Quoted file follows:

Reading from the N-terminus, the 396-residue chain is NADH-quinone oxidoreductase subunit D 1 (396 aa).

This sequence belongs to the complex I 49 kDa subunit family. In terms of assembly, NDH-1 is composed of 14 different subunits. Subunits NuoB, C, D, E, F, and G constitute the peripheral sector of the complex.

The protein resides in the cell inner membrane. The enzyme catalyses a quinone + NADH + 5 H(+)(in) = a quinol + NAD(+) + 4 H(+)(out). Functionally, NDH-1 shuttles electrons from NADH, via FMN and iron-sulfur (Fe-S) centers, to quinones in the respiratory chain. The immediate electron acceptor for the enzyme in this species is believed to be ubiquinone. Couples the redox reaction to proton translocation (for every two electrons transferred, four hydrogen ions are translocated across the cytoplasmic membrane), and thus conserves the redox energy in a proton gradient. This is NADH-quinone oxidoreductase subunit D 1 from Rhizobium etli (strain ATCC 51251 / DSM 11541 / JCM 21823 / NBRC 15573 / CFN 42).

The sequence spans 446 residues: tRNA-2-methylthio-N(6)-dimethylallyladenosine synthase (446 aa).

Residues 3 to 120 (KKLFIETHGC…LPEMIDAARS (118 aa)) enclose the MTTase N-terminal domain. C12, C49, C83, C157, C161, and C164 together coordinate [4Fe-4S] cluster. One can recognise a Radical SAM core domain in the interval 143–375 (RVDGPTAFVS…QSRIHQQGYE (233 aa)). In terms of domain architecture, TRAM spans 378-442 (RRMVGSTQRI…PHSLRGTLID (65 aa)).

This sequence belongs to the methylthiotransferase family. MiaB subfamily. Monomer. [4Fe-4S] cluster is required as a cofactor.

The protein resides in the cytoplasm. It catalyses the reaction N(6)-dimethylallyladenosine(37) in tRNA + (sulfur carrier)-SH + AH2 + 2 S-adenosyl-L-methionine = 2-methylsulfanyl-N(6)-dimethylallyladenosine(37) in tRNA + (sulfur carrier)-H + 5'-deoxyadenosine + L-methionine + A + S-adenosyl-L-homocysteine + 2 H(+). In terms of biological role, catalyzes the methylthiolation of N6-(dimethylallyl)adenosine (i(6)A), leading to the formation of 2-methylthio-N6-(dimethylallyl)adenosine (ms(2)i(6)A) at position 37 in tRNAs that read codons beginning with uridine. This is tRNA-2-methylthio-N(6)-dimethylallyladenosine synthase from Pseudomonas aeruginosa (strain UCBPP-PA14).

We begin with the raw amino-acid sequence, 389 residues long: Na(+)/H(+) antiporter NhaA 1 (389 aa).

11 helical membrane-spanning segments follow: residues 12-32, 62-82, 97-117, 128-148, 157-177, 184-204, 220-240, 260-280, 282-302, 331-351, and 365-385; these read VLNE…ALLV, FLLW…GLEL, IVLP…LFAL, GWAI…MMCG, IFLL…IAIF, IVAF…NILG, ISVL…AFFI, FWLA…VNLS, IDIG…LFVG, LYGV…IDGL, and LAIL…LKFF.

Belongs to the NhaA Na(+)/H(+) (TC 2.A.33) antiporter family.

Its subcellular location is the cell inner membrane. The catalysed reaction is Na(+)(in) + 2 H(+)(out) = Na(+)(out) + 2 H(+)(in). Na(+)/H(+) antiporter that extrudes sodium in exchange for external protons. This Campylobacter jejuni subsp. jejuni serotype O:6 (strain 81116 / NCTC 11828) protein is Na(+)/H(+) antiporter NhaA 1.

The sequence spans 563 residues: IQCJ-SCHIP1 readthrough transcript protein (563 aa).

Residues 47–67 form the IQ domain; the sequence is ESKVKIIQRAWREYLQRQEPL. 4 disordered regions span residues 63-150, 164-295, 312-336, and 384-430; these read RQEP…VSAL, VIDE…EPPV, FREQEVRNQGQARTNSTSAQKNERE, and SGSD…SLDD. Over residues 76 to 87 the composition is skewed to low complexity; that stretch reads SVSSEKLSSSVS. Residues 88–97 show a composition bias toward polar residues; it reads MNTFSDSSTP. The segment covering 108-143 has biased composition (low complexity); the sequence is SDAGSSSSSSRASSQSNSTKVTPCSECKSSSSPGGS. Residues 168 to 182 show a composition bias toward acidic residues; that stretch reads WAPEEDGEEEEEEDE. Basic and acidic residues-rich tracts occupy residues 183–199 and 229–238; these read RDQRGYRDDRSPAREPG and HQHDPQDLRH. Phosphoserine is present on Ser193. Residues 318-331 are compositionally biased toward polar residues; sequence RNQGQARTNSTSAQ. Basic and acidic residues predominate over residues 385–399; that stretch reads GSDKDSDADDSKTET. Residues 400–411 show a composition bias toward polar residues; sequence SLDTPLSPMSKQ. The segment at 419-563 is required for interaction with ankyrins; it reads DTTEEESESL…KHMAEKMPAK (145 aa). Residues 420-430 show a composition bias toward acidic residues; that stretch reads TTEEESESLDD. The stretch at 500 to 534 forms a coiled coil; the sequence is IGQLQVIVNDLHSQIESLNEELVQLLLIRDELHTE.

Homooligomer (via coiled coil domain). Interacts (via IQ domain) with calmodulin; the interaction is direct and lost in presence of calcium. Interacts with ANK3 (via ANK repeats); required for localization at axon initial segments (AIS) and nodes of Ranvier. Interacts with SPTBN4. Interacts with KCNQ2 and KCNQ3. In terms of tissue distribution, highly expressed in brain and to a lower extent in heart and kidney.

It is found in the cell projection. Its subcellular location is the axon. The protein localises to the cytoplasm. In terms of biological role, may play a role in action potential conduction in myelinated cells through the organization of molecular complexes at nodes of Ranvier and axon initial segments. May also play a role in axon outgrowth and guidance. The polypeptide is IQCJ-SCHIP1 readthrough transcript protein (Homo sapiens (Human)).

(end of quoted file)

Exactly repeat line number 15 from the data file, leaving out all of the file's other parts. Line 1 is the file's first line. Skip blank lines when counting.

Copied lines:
It is found in the cell projection. Its subcellular location is the axon. The protein localises to the cytoplasm. In terms of biological role, may play a role in action potential conduction in myelinated cells through the organization of molecular complexes at nodes of Ranvier and axon initial segments. May also play a role in axon outgrowth and guidance. The polypeptide is IQCJ-SCHIP1 readthrough transcript protein (Homo sapiens (Human)).